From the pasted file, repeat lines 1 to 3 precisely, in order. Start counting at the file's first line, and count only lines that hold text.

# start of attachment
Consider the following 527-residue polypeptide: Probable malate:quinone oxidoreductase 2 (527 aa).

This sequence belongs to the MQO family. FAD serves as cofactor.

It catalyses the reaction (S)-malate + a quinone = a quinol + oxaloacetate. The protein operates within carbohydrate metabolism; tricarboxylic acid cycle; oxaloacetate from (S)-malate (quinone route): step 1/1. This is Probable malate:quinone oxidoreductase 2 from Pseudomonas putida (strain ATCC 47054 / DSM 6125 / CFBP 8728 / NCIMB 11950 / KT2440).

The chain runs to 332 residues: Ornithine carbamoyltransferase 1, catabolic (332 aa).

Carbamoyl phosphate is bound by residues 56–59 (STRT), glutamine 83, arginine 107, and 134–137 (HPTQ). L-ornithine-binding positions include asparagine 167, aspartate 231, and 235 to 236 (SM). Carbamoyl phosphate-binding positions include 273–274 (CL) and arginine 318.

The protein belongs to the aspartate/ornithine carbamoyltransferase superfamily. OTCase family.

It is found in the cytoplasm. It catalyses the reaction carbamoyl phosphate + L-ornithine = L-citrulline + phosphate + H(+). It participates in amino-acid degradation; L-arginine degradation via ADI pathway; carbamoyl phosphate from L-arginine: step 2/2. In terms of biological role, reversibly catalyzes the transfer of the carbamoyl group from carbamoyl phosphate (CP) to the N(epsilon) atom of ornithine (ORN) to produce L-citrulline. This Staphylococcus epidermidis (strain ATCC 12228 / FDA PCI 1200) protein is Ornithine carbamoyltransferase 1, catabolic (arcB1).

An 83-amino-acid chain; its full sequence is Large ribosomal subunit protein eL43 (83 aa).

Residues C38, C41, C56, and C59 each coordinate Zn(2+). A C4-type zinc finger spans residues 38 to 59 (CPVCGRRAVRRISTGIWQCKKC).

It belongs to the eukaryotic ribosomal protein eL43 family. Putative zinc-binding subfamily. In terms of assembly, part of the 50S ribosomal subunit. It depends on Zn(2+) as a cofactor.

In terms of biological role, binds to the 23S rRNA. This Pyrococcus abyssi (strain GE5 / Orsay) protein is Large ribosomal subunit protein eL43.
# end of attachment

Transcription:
Consider the following 527-residue polypeptide: Probable malate:quinone oxidoreductase 2 (527 aa).

This sequence belongs to the MQO family. FAD serves as cofactor.

It catalyses the reaction (S)-malate + a quinone = a quinol + oxaloacetate. The protein operates within carbohydrate metabolism; tricarboxylic acid cycle; oxaloacetate from (S)-malate (quinone route): step 1/1. This is Probable malate:quinone oxidoreductase 2 from Pseudomonas putida (strain ATCC 47054 / DSM 6125 / CFBP 8728 / NCIMB 11950 / KT2440).